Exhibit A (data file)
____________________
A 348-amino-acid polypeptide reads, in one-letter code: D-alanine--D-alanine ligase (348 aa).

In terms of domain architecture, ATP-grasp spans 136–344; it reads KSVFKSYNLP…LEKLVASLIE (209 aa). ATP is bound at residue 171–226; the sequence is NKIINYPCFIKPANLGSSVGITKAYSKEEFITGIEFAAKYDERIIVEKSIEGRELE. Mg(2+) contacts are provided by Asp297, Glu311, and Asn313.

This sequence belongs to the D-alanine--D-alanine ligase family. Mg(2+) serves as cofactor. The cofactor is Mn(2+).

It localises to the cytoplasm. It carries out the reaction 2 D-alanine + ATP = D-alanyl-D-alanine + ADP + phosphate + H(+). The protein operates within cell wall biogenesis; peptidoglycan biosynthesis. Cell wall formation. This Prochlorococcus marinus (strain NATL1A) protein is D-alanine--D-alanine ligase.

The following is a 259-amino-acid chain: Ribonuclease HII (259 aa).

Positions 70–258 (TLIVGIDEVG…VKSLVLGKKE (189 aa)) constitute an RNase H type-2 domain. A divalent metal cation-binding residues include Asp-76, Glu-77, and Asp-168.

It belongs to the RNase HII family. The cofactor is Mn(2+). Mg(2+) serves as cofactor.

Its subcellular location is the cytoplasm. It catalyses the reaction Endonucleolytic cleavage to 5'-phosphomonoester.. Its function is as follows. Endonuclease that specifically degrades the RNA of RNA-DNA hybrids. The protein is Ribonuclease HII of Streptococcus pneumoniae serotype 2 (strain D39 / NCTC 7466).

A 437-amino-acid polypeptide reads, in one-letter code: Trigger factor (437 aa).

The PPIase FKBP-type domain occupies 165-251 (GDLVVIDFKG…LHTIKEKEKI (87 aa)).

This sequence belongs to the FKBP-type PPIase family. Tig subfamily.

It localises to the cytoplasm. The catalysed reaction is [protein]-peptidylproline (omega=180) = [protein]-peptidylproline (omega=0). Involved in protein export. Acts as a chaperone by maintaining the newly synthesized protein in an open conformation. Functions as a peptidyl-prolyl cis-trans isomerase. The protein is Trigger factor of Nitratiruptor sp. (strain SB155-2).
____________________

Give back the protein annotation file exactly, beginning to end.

A 348-amino-acid polypeptide reads, in one-letter code: D-alanine--D-alanine ligase (348 aa).

In terms of domain architecture, ATP-grasp spans 136–344; it reads KSVFKSYNLP…LEKLVASLIE (209 aa). ATP is bound at residue 171–226; the sequence is NKIINYPCFIKPANLGSSVGITKAYSKEEFITGIEFAAKYDERIIVEKSIEGRELE. Mg(2+) contacts are provided by Asp297, Glu311, and Asn313.

This sequence belongs to the D-alanine--D-alanine ligase family. Mg(2+) serves as cofactor. The cofactor is Mn(2+).

It localises to the cytoplasm. It carries out the reaction 2 D-alanine + ATP = D-alanyl-D-alanine + ADP + phosphate + H(+). The protein operates within cell wall biogenesis; peptidoglycan biosynthesis. Cell wall formation. This Prochlorococcus marinus (strain NATL1A) protein is D-alanine--D-alanine ligase.

The following is a 259-amino-acid chain: Ribonuclease HII (259 aa).

Positions 70–258 (TLIVGIDEVG…VKSLVLGKKE (189 aa)) constitute an RNase H type-2 domain. A divalent metal cation-binding residues include Asp-76, Glu-77, and Asp-168.

It belongs to the RNase HII family. The cofactor is Mn(2+). Mg(2+) serves as cofactor.

Its subcellular location is the cytoplasm. It catalyses the reaction Endonucleolytic cleavage to 5'-phosphomonoester.. Its function is as follows. Endonuclease that specifically degrades the RNA of RNA-DNA hybrids. The protein is Ribonuclease HII of Streptococcus pneumoniae serotype 2 (strain D39 / NCTC 7466).

A 437-amino-acid polypeptide reads, in one-letter code: Trigger factor (437 aa).

The PPIase FKBP-type domain occupies 165-251 (GDLVVIDFKG…LHTIKEKEKI (87 aa)).

This sequence belongs to the FKBP-type PPIase family. Tig subfamily.

It localises to the cytoplasm. The catalysed reaction is [protein]-peptidylproline (omega=180) = [protein]-peptidylproline (omega=0). Involved in protein export. Acts as a chaperone by maintaining the newly synthesized protein in an open conformation. Functions as a peptidyl-prolyl cis-trans isomerase. The protein is Trigger factor of Nitratiruptor sp. (strain SB155-2).